This is not unlike her own role as artistic director at the centre of the production process. After creating the concepts, characters and overall design of the experience, Carnesky develops the details with the performers, visual artists, musicians and designers. She finally writes the script, and draws all the elements together into the final show.

Having trained originally as a dancer and choreographer at Laban (now part of Trinity Laban Conservatoire of Music and Dance) in the late 1980s, Carnesky became a key figure in London’s often overlapping neo-burlesque and avant-garde live art scenes. She was one of the members of the “post-gay” art-cabaret collective Duckie, whose 2003 production C’est Barbican won an Olivier Award. She remains one of its associate artists.

By then, Carnesky had also begun writing and performing multimedia solo theatre pieces that merged autobiography, storytelling, body modification and forms of popular variety entertainment, including magical illusions. It was Jewess Tattooess, her first one-woman show in 1999, that (quite literally) made her name. This was the first time she performed as Carnesky, reclaiming her family’s Latvian surname from its anglicisation in the 1940s.

Jewess Tattooess consolidated Carnesky’s themes, her self-image and her stagecraft. It integrated (self-)tattooing, nudity, gestural choreography, film, a “bed of nails” routine and Eastern European Jewish folktales. The production self-consciously explored her complex relationship with Jewishness by juxtaposing the taboos surrounding tattoos and menstruation in Judaism with the tattooing of Jews in Nazi concentration camps. According to Carnesky, the show was a meditation on how she felt, as a heavily tattooed woman, about not being allowed to be buried with her family on consecrated Jewish ground.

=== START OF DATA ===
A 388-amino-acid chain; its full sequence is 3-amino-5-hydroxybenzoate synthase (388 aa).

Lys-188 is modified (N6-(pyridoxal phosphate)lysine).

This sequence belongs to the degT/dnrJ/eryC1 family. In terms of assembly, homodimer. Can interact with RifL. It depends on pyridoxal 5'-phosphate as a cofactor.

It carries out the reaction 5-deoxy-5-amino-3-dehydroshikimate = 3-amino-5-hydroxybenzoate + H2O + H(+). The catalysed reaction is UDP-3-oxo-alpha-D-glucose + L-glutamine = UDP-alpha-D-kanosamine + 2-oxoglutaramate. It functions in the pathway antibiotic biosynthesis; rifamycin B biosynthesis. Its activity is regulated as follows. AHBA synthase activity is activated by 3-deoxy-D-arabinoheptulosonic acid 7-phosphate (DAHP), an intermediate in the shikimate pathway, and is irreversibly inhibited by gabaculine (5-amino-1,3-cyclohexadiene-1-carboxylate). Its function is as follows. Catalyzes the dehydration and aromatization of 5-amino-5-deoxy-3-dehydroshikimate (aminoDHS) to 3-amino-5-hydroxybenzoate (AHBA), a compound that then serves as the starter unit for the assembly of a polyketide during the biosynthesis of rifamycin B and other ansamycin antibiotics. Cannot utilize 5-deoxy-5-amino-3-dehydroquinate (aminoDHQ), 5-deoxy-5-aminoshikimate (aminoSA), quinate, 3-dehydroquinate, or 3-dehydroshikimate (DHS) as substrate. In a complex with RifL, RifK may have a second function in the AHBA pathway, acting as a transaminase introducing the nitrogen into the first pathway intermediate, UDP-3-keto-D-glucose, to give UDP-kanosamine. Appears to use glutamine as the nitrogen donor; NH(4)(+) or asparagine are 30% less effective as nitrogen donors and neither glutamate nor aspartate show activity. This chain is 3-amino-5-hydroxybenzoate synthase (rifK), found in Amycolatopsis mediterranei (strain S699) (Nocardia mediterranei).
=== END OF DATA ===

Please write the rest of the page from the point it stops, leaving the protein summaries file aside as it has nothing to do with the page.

Like all of Carnesky’s shows, Tarot Drome is inspired by highly personal associations. When, as a teenaged goth, she began reading tarot cards, she was warned against it for reasons which once again conflated Jewishness with prohibition. “My grandmother would say that Jewish people must not go to fortune tellers, or try to contact the dead,” she said in the Run Riot interview, “which of course made me all the more fascinated.”

In 2009, Carnesky participated in the making of a deck of tarot cards for the SPILL performance festival in London curated by Robert Pacitti. The SPILL Performance Tarot consisted of performances to camera by a veritable who’s who of contemporary British live art, photographed by Manuel Vason. Carnesky pouts diffidently in a red slip on one of the Ghost Train sets as the Wheel of Fortune (the card played in Tarot Drome, appropriately, by Guinness World Record-holding hula hooper Chi Chi Revolver).

While this inspired her to push the tarot archetypes further into live performance, Tarot Drome’s greatest longstanding influence has been the experimental film-maker, Alejandro Jodorowsky, whose Santa Sangre (1989) is Carnesky’s favourite film.

“It’s really dense, brightly coloured and dreamy,” she told interviewer Josephine Machon in 2009. “I’m trying to make stuff like that. I want the audience to be trapped in the fantasy so it’s like being in a movie.” Perhaps not coincidentally, Jodorowsky is a committed practitioner of tarot, having spent years teaching and reconstructing the original Tarot of Marseilles.

Carnesky herself is not, however, slavishly following any single tarot design or interpretative system. She claims that one of her favourite moments in Tarot Drome is a rock opera on roller skates, during which an archetypal constellation is introduced before the Final Judgement.

“I loved Holiday on Ice when I was a kid for all of the costumes,” she recalls. “And I love the phenomenon of roller derby, how it’s a punky tattooed girl’s thing. It’s time for Starlight Express to step aside!”

to read this article.

Register to continue

Get a month's unlimited access to THE content online. Just register and complete your career summary.

Registration is free and only takes a moment. Once registered you can read a total of 3 articles each month, plus:

  • Sign up for the editor's highlights
  • Receive World University Rankings news first
  • Get job alerts, shortlist jobs and save job searches
  • Participate in reader discussions and post comments